Wednesday, November 15, 2017

Medina's Bicentennial - 200 Years of History


The Official Logo for the Medina County Bicentennial created by Judy Barabas.

The whole county is gearing up to celebrate 200 years of history for Medina County. While Medina County was formed in 1812, it wasn't until 1818 that the county administration was formed and the citizens started governing for themselves. (During those interim years, Portage County, which was the parent county, handled administration.)

Medina has changed a lot over the years. Not least of the changes is the outline of Medina. When it was first formed, Medina County also included the many townships that are now part of other counties. So the original shape of Medina was more of a horizontal long rectangle.

Green outline shows Medina County's border at its formation in 1812.
Map courtesy of Ohio Township Maps published by the Ohio
Department of Natural Resources
In 1822, Lorain County was formed and they took these following townships from Medina:

  • Camden
  • Pittsfield
  • LaGrange
  • Brighton
  • Wellington
Then, in 1827, Lorain annexed these townships:
  • Grafton
  • Penfield
  • Spencer
  • Homer
  • Huntington
  • Sullivan
  • Rochester
  • Troy
In 1840, Summit County was formed, taking these townships from Medina:
  • Richfield
  • Bath
  • Copley
  • Norton
But they received Spencer and Homer back from Lorain County. Later, in 1846, Troy and Sullivan were annexed by Ashland County.*

And for most of its history, Medina has been a rural, agricultural county. It wasn't until the 1980s that Medina became more suburban, a "bedroom community."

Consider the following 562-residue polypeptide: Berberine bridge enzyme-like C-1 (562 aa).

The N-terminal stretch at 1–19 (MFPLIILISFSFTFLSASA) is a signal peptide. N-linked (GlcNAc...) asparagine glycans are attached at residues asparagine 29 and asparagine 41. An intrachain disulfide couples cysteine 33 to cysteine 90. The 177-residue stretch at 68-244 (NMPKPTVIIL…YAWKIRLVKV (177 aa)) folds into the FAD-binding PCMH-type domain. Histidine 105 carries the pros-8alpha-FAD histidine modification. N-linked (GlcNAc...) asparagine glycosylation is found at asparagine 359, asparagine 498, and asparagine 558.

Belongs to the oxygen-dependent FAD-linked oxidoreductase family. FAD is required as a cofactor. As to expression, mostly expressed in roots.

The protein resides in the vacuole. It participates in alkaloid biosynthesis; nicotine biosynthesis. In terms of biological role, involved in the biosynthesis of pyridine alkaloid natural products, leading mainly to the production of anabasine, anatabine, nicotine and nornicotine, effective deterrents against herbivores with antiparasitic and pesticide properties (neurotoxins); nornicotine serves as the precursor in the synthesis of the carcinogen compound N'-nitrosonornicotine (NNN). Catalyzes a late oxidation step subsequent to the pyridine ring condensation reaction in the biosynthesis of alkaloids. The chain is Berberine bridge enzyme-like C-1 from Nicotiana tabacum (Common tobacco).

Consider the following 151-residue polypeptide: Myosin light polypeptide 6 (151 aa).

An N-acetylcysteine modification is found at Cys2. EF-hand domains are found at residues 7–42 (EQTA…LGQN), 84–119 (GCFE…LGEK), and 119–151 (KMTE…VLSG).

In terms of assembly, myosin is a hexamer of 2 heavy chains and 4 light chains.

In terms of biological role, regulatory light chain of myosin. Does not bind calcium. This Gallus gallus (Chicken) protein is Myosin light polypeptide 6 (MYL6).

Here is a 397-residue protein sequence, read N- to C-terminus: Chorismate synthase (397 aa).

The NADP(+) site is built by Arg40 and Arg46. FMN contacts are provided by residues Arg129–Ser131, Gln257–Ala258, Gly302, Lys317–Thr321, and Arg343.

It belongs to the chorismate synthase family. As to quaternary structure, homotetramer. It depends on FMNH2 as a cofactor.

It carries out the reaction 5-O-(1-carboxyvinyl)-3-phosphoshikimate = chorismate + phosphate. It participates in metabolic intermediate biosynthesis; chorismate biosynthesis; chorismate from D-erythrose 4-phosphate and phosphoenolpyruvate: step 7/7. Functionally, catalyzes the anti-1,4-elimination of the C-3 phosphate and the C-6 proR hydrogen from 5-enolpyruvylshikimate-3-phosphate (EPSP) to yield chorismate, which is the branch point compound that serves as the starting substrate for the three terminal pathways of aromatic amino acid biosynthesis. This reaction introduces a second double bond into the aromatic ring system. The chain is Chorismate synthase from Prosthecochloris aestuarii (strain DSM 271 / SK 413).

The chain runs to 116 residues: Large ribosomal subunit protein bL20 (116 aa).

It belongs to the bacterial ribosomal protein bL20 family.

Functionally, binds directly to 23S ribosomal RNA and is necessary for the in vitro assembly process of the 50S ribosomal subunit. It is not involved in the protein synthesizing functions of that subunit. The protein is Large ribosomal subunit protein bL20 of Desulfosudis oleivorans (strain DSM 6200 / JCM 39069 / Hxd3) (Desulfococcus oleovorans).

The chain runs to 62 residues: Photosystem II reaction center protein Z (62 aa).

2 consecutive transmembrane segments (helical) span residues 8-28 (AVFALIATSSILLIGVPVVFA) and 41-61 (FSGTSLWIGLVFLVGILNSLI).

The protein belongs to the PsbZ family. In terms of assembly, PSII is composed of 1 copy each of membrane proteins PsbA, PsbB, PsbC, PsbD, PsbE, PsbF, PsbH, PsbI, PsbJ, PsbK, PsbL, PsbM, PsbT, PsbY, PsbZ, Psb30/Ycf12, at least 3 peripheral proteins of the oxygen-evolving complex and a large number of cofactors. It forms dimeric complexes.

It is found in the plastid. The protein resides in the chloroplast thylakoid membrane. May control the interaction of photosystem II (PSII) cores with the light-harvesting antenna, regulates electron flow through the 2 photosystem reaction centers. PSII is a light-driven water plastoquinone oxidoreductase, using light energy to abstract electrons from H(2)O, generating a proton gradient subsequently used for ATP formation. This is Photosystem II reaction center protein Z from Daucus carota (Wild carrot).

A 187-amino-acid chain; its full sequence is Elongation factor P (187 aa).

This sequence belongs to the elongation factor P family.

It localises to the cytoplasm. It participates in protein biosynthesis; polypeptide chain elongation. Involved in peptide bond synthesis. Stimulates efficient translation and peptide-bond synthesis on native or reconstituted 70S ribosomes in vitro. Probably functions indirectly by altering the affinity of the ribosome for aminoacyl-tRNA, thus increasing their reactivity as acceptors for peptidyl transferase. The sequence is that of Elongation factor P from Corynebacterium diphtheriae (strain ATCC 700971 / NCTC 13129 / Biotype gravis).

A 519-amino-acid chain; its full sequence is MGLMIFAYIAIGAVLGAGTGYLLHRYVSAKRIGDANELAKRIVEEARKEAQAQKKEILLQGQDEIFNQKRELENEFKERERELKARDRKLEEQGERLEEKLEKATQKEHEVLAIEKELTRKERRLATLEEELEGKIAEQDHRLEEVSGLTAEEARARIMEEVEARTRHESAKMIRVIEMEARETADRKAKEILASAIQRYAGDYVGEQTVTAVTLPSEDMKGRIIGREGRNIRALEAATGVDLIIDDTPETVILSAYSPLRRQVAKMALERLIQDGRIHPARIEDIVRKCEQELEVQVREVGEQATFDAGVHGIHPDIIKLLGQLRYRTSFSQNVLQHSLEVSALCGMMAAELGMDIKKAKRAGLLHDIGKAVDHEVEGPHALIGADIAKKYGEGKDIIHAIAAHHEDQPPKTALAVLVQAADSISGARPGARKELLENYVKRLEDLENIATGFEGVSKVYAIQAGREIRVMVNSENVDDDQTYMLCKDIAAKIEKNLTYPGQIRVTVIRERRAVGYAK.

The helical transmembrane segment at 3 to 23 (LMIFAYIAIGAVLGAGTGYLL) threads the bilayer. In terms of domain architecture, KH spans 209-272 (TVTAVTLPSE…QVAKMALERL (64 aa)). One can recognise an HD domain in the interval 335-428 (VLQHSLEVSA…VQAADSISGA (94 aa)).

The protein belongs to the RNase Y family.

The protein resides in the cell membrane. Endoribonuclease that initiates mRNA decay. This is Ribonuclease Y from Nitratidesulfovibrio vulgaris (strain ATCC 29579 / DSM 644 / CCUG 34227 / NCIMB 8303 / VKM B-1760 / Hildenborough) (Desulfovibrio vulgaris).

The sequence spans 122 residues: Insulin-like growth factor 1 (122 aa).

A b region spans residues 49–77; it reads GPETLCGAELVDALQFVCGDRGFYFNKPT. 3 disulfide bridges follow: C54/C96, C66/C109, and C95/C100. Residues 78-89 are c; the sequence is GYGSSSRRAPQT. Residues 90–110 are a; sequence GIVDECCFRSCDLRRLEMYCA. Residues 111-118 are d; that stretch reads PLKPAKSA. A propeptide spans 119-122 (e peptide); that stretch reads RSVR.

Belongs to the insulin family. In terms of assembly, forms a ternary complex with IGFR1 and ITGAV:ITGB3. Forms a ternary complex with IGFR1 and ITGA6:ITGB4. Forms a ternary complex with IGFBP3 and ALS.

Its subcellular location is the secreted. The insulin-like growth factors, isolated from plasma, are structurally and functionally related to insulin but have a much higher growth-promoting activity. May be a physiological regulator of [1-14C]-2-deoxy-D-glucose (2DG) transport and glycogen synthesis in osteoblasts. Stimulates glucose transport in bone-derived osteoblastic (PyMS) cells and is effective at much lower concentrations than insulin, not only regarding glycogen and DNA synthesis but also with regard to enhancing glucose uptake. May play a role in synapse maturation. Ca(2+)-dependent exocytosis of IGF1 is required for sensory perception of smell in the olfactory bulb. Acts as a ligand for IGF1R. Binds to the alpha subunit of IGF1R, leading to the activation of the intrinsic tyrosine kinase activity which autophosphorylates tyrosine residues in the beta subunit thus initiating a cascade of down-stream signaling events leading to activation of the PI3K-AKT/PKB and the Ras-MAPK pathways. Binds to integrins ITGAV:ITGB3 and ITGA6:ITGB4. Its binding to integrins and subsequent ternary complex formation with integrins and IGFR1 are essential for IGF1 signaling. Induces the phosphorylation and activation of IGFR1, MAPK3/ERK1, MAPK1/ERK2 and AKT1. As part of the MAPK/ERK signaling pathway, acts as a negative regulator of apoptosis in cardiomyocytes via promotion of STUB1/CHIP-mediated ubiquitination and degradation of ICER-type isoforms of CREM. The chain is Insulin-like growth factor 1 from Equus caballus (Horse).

The next year will highlight and celebrate all of Medina's changes and improvements.

The Bicentennial web site is HERE.   Their Facebook page is HERE.

The kick-off of the Bicentennial will be at this weekend's Candlelight Walk and the festivities will continue throughout 2018. The whole list of events can be seen HERE.

One of the fun features is a 32 page coloring book that is available at these shops around town:
  • Miss Molly's Tea Room
  • Funtastic Toyz
  • The Book Store
  • The Medina County Convention and Visitor's Bureau
  • Medina City School Board Office
  • Medina Town Hall and Engine House Museum
And soon, there will be a special Medina Bicentennial License Plate,  also designed by Judy Barabas, to be available at a later date.

The November 15th Medina Gazette has a front page article  talking about the Bicentennial and some early Medina history. (Link not yet available.)

Get ready to...



On a side note, Judy Russell had a very interesting blog about DNA this past week. Did you know that all humans share 99.5% of their DNA? Only .5% is different. And that is what the DNA testing companies concentrate on. More incredibly, we share 98% of our DNA with chimps. Click HERE to read her full post.

*Source: History of Lorain County Ohio with Illustrations & Biographical Sketches, Williams Brothers, Philadelphia, 1879.

Wednesday, November 8, 2017

In Honor of our Veteran Ancestors.

When I first started researching our family history, I had no idea how many of my relatives had served in the military. I myself served 3 1/2 years with the United States Air Force and four of my siblings followed me in joining the military; two serving in the US Army and two others served in the Air Force also. And our father had served in the United States Navy at the end of World War II. And still I wasn't aware of just how many of my family had served in the military. I just didn't think of us as a "military family."